My year as a Sustainability Architect has flown by! I have thoroughly enjoyed it and have both seen a lot behind the scenes in the Sustainability Department of the University, and learnt a lot about how biodiversity is approached when looking at developments on the campus and in the residences.

Over the course of the year, I have surveyed eight of the University’s residential sites- Ellerslie Global Residence, Back of Cromer Terrace, Henry Price Halls, Charles Morris Halls, Lupton Halls, Devonshire Halls, Springfield Mount Residences and Lyddon Hall. These are all very different- from the very traditional grounds of Devonshire which have strong historical links, to the large open courtyard of Lupton, to the individual gardens of Springfield Mount and the small areas of grass around Lyddon. It was interesting and enjoyable to walk around the sites with a base map and mark on the areas of each different habitat I could find.

After converting the data into a digital map, I inputted this information into the Biodiversity Tool, which produces a value for biodiversity for each site. This is an arbitrary number which reflects the size and range of habitats on the site, as well as how good for biodiversity the different habitats are. This is really useful, as if developments take place at the site, it can be resurveyed and a new value calculated, which will allow developers to see if they have met the same standard of biodiversity as previously. Excitingly for me, three of the residential sites had their grounds improved, allowing me to compare the biodiversity values before and after. For each of the sites, the value greatly improved, which proved to me that biodiversity is a key consideration when developments take place at the university.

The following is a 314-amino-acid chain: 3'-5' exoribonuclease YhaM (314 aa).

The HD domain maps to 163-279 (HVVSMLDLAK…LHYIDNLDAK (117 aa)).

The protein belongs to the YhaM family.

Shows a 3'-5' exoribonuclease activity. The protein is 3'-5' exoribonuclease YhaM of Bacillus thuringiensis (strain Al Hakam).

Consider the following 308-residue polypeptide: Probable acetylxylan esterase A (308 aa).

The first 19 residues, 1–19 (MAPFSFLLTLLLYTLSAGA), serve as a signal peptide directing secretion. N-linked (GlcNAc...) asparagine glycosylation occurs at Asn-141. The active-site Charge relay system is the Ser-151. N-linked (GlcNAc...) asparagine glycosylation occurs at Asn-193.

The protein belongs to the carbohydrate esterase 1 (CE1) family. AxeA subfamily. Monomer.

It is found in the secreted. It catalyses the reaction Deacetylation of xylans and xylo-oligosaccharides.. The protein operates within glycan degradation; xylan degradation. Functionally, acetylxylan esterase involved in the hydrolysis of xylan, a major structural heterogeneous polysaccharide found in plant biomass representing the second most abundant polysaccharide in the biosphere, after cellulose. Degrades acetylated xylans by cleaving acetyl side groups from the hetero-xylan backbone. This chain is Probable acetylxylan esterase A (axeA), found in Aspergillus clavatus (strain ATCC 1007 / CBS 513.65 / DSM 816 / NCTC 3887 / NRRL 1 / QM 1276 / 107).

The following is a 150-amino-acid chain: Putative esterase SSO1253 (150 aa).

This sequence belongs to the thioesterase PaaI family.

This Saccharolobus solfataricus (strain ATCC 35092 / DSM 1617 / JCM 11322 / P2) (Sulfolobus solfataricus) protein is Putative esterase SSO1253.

Using the information I had gathered, I produced Biodiversity Action Plans for each site, which give goals and targets for the sustainability and residential services to take into account in years to come. Suggestions I have put forward for the sites range from conducting an insect survey to building some wetland areas.

This project has improved my ability to identify different species of plants a great deal, as well as being able to categorise habitat types and recognise which ones are particularly beneficial for wildlife. It has been interesting to see biodiversity through the eyes of many different stakeholders, and better understand the challenges that are faced when developing the grounds of the University with biodiversity in mind. I would thoroughly recommend anybody takes the opportunity to be a student architect, as it is a brilliant way to meet new people and do something completely different!

 

Work Experience Blog: Fred

 

Hi everyone,